From this experience, in fact, I have seriously considered suggesting that children below age seven shouldn't be allowed to watch commercial TV at all. But it does little good to forbid Garrett from watching Saturday morning cartoons when all his friends watch them and bring their TV-inspired toys, candy and lunchboxes to school with them. There's really no way of avoiding it aside from moving to a mountaintop and starting an alternative community of some sort.
What this means is that, in order to proclaim an alternative set of values that challenge consumer madness, we must deal with consumerism on TV and the techniques that are used to sell us this consumerism. First, the techniques, which suggests the third way that you can use TV to teach Christian values:
Very little we see on TV is accidental. Usually, in fact, months of planning have gone into even the simplest-looking 30-second commercial. How are these things done?
Many you know instinctively, but conveniently ignore — laugh tracks, for example. Try this. Next time you watch a comedy with your children, tell them before the show that you're going to count laugh tracks in the show. Then, keep a tally of how many times a laugh track is used. Your children will probably love it.
Or this. Before a show starts, tell your children that you are going to count camera shot changes (like when the camera switches back and forth between two people in a conversation). There are tons of things you can count or simply watch for, including how background music changes during shows, how lighting is used, or how "extreme close-ups" are used. Extreme close-ups, or ECU's as they are often called, can make characters look ugly because they show so much detail, so they are often used for bad guys. Harsh lighting has a similar effect.
Once you've counted or analyzed the use of certain techniques, ask your children, "Why do you think they use canned laughter and what response do you think they're expecting from you?" The point is that TV programs are very carefully "constructed" in order to attract and audience – and keep them from flipping to a different channel.
By asking these kinds of questions, you can begin to teach your children that TV's world is not real but completely made up (even the news is "constructed"), and you can begin to expose the underlying assumptions and world view of TV-land. Then, you can contrast those with your values — and with reality.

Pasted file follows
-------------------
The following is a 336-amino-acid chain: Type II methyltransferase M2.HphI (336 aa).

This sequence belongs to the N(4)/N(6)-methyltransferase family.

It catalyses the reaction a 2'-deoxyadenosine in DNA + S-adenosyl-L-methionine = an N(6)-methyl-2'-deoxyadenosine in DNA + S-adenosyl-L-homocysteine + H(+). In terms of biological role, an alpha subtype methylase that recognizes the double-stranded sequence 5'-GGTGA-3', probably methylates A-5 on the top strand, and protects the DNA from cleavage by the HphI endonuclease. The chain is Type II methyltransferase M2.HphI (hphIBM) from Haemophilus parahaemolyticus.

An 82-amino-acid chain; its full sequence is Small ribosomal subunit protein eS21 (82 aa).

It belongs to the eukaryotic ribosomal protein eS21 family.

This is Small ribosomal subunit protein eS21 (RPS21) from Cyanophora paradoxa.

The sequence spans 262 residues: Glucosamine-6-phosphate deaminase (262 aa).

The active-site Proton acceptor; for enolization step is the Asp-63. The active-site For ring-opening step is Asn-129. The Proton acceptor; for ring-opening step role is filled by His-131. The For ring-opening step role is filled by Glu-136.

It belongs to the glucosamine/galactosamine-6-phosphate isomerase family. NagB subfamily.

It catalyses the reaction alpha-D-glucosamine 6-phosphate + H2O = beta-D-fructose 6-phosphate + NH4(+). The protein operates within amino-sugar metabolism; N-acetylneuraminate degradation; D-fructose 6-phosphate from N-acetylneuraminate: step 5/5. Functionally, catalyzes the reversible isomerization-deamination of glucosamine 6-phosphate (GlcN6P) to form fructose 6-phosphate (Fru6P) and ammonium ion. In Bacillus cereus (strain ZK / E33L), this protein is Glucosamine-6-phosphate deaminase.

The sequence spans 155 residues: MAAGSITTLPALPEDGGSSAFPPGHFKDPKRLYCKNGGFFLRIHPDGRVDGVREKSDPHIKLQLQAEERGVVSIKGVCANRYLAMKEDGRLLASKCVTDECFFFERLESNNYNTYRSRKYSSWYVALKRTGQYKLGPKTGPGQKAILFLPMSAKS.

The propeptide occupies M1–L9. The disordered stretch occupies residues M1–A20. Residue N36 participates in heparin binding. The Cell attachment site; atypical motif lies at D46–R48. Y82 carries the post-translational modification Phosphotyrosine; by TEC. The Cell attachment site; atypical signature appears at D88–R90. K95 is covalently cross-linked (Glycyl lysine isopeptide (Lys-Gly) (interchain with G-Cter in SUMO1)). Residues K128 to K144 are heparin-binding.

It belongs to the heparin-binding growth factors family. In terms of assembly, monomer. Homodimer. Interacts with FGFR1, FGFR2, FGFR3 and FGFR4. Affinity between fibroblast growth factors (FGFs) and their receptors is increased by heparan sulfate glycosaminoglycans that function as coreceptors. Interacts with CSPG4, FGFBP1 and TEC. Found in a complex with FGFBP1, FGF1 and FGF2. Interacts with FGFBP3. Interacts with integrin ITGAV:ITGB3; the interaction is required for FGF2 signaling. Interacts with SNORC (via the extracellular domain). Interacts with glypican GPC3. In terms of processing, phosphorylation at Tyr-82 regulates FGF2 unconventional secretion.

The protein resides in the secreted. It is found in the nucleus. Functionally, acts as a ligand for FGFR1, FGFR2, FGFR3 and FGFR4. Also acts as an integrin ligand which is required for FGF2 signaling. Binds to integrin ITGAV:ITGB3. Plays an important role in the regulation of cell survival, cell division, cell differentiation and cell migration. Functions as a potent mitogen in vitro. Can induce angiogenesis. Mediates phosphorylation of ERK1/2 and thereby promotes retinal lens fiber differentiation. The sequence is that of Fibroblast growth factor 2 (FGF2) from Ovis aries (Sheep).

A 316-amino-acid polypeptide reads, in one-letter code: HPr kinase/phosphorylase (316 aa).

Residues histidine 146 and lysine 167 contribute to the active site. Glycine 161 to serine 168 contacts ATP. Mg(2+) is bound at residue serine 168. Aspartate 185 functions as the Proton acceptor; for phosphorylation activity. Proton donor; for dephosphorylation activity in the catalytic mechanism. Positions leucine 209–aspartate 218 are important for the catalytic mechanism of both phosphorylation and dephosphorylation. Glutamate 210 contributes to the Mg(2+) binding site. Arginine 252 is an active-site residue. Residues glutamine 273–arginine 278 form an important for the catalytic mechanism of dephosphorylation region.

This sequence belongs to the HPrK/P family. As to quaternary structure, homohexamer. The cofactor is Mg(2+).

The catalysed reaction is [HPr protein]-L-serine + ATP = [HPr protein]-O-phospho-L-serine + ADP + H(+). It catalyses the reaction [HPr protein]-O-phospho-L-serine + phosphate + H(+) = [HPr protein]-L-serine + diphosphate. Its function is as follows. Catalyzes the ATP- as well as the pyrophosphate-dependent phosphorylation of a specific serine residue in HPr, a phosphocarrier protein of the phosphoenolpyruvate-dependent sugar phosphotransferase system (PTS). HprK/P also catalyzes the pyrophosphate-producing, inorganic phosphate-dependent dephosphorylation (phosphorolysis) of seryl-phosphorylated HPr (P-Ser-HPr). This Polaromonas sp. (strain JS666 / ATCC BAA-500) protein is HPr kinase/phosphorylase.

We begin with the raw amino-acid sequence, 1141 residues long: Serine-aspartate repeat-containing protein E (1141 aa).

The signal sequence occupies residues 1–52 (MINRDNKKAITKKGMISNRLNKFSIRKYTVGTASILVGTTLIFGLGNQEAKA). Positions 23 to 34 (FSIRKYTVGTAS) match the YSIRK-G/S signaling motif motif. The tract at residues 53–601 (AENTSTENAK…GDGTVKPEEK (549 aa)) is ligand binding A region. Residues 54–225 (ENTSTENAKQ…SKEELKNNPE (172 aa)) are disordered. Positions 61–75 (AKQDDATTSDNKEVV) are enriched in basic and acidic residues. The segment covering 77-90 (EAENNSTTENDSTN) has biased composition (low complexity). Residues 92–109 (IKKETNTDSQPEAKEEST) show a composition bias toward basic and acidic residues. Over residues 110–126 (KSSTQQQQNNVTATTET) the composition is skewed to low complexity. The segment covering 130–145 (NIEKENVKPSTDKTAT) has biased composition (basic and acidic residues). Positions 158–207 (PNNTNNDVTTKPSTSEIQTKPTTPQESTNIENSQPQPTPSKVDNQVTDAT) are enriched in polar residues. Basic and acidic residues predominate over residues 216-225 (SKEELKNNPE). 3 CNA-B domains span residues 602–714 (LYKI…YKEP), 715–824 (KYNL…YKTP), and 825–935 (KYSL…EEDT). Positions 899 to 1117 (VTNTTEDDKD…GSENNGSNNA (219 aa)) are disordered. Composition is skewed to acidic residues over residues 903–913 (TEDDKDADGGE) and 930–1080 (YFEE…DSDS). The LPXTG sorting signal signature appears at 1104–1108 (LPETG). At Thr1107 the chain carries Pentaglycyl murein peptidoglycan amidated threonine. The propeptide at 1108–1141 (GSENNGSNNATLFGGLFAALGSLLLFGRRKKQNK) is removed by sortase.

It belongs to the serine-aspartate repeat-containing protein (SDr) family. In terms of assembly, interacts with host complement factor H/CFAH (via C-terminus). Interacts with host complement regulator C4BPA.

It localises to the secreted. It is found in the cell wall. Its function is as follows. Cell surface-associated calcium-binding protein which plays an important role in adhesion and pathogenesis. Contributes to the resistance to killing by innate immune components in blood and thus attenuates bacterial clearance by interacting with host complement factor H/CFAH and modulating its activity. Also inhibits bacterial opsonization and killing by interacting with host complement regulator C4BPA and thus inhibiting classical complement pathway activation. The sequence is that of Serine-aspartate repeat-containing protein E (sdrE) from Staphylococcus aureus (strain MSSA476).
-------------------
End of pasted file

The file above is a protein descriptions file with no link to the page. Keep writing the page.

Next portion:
4. Focus on Commercials
The final strategy focuses on commercials. Commercials, in fact, are the bread and butter of TV. I often say that the phrase "This show has been brought to you by Alabaster Petrol" is really backwards. More accurately, the phrase ought to be "You have been brought to Alabaster Petrol by this show."
Your children should be told this. They should be told that not only is television always trying to grab the largest audience it can, more importantly, it's trying to grab the largest audience with the highest possible disposable income. Most everything we see on TV is concocted to attract those with money and to make those who don't have it, want it.
This is, to say the least, problematic for Christians. Christian parents should assume that everything has something to do with money on TV. If you see a brand name product in a movie, for example, ask your children "How much do you suppose Virtuoso Detergent paid to have Kevin Costner use their detergent in that scene?" "Product placement," as they call it, is a very lucrative business in Hollywood these days.
Another idea is to try to predict the kinds of commercials that will appear during specific shows. We've had fun doing this in our family. Seàn, who's nine, pegged about half of the commercials during The Wonder Years the first time we tried it, including food commercials and car commercials. He said these were targeted toward families who, he explained, would be watching the show.
For younger children, it's also a great idea to record toy commercials and "take them apart" together. A classic resource for this is the excellent videotape called Buy Me That! which demonstrates the various advertising techniques used commonly in commercials addressed to kids. It's a great resource for both pre-schoolers and their parents – even grandparents!. In fact it would make a terrific intergenerational activity for your church's Sunday-night potluck.
Now Is the Time
So to summarize: take control of your TV-watching! Watch by the show, not by the clock. Set clear limits on how much TV is okay, and plan to watch TV together as a family. As you watch, try these activities: